Parents becoming more supportive of vaccines
A new study suggests vaccinations are gaining popularity among parents.
Thirty-four percent of parents think vaccines are more beneficial than they thought a year ago, according to a University of Michigan C.S. Mott Children Hospital survey. In addition, 25 percent of parents said they think vaccines are safer, and 35 percent are more supportive of vaccination requirements in daycare settings and schools compared to last year.
“Vaccinations are the key to health care,” says Dr. Wendell Wheeler, pediatrician at Advocate Trinity Hospital in Chicago. “We have seen major strides in the health care in the last 100 years and a lot of it is due to vaccinations. I have seen the benefits of vaccines in my practice over the last 30 years.”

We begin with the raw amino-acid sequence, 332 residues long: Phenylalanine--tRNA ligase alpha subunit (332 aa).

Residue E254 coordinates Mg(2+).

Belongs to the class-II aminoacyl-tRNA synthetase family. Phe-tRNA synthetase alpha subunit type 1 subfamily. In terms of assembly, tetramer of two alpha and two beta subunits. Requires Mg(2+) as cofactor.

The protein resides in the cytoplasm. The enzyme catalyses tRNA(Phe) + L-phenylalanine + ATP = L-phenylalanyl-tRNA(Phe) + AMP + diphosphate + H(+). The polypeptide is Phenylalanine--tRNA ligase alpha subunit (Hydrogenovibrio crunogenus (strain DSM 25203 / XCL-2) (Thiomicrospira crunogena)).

Outbreaks of measles and whooping cough in 2014 and early 2015 sparked national conversations about childhood vaccinations. A multi-state outbreak of measles linked to an amusement park in California in 2015 caused widespread concerns. From December 2014 to April of this year, more than 113 people contracted measles, many of whom visited or worked at the Disneyland theme park in Orange County, Calif. Most of the people falling ill had not been vaccinated.
In addition, 40 percent of parents polled deemed measles as a higher risk in the U.S. than they believed a year ago, while 45 percent thought the risk was the same, and 15 percent believed it was a lower risk.
“Over the last year, there have been high-profile news stories about outbreaks of vaccine-preventable diseases like measles and whooping cough,” said Dr. Matthew Davis, professor of pediatrics and internal medicine at the University of Michigan Medical School, in a news release. “These news reports may be influencing how parents perceive childhood vaccines across the country.”
About the Author
health enews staff is a group of experienced writers from our Advocate Aurora Health sites, which also includes freelance or intern writers.